November’s Spotlight On… series has landed and we’re welcoming our Creative Director and Scriptwriter, Nick Canner to the interview room.
Welcome Nick – thanks for taking the time out to talk to us.
You’ve been at The Edge for a long time now. As one of the senior figures, how has the company changed over the years into what it is today?
I joined The Edge in 2005. In those days we were in an office above Pineapple Dance Studios. There were around 35 of us at the time. Since then we’ve doubled in size, moved offices and opened The Edge over in Qatar. So you could say things are a little different now. The big challenge is to keep a small company culture at the same time as growing, so we put a lot of energy into that.
For those unsure, what does a Creative Director get up to? Is there anything you absolutely love doing? Similarly, is there anything you’d rather not have to do but do it anyway?
It’s my job to push and promote creativity across the business. I’m head of a small creative team and we generate the ideas for our projects, sometimes working with writers and directors. That means interpreting a brief to work out what the client’s real problem is, and then coming up with a creative solution to solve that problem.
The best part of my job is collaboration – bouncing ideas off of different people to come up with something interesting and unique.
The worst? Admin.
Where did your passion for films stem from?
During the summer holidays my brother and I would stay with my grandparents during the day. They happened to live opposite a cinema…
Can you think of a film that really inspired you to make a piece for The Edge?
A few years ago I became fascinated by phonotropes. Circular structures that animate when rotating them at a certain speed (usually on a record player – hence phonotrope). Here’s a nice blog about them.
I was given a tricky brief for The Integral Society, needing to condense 40 pages of complex philosophical theory into a 3-minute film. The phonotrope was the perfect solution, allowing me to represent abstract ideas in a beautiful and intriguing fashion.
What would you say the highlight of your career has been so far?
Someone once told me I’d been an inspiration to them. You can’t ask for more than that.
What is the most difficult thing about writing a script?
The beginning, middle and end.
Tell us your greatest adventure whilst working in film production.
In the early 90s I drove a van full of camera kit from London to Southern Spain. We were filming in a 14th Century castle on the coast, with a narrow shingle entrance ramp about 300 feet above the sea. As I got to the top of the ramp, I stopped the van to assess whether or not it would make it through the gate. The shingle started to give way and the van began to tilt sideways towards the sea. Not good.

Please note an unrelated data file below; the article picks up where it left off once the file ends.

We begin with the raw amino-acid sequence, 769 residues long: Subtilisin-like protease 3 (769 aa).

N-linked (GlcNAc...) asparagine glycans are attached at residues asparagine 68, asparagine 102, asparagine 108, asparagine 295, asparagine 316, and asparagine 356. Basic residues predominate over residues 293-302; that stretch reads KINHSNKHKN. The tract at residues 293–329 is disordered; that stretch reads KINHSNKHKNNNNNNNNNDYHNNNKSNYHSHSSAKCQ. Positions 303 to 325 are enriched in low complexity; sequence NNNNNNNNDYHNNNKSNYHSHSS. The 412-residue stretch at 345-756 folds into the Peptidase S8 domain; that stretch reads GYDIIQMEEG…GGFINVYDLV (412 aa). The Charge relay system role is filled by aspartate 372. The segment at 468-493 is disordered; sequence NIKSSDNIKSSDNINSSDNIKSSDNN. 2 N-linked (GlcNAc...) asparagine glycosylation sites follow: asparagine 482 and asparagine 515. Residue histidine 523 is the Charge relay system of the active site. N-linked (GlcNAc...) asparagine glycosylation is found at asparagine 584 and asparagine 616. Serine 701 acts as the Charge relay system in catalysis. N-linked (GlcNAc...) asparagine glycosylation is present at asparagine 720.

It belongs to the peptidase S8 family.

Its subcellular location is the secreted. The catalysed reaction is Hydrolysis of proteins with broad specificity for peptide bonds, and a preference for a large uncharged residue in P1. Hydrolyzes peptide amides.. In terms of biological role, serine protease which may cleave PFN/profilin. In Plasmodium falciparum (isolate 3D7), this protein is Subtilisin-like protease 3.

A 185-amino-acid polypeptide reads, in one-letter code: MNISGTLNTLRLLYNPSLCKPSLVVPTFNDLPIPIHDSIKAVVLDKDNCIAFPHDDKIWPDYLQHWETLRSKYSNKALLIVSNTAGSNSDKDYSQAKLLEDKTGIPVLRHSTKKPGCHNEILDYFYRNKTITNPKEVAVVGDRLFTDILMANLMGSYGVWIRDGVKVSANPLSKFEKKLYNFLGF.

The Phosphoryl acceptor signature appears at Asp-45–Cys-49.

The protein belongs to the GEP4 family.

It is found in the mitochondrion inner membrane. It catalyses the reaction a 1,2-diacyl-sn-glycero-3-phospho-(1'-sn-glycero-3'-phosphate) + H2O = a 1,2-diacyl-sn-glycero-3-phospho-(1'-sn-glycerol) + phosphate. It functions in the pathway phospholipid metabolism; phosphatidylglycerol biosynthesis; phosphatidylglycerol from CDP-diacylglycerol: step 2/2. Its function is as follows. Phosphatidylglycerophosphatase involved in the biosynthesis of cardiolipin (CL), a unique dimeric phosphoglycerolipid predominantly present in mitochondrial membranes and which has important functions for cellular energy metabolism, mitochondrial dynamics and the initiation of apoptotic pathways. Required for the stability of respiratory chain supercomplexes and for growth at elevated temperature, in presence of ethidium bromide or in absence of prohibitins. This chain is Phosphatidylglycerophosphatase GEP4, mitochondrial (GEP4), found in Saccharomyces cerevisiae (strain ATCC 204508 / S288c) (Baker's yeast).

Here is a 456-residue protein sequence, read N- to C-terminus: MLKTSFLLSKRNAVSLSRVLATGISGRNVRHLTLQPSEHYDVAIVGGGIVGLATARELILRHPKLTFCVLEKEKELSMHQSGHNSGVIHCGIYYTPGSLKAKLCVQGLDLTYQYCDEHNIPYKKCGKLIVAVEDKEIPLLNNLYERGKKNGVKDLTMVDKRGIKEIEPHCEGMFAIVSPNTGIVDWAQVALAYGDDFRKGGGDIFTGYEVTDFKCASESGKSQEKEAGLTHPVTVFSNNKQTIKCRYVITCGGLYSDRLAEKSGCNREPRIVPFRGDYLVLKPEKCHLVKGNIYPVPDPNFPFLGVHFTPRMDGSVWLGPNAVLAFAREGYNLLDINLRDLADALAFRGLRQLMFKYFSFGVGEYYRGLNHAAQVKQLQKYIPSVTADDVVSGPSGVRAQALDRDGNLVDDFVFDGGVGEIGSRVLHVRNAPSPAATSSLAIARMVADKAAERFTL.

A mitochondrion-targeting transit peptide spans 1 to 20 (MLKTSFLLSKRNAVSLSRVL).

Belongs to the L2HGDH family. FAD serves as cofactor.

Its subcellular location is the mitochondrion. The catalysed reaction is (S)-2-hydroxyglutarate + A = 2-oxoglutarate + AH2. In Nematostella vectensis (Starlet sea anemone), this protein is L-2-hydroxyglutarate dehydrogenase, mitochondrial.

I slammed it into gear and shot through the entrance, scraping both sides of the van on the stone walls. My producer wasn’t too happy, but at least the van didn’t end up in the sea (with me in it).
Outside of film, what’s something you want to do in your life that you’ve never done before?
Write a novel. Learn to play the theramin. Visit Easter Island.
What’s the best advice you’ve ever been given?
I once interviewed the late, great Denis Norden and he said “at some point you have to dirty the page”. Sometimes it’s best just to start writing and see what happens, rather than worry too much about it. Whatever you come up with you’ll rewrite it several times anyway.
Becoming the Creative Director of a top film production company is what many younger people aspire to be. What advice would you give those starting out in the industry.
Make as many films as you can. With smartphones you have a cheap way of experimenting and testing out ideas. When you start out on a career, people are looking for passion and commitment over skill and technique.
Get as much experience as you can. Offer yourself up for work experience, or ask to observe a shoot/edit.
Immerse yourself in the medium. Read scripts, film-making books, watch movies and TV. Look at films/TV series/ads/short films you like and try to work out why you think they’re better than the ones you don’t.
And don’t give up. If you’re really determined, you’ll make it.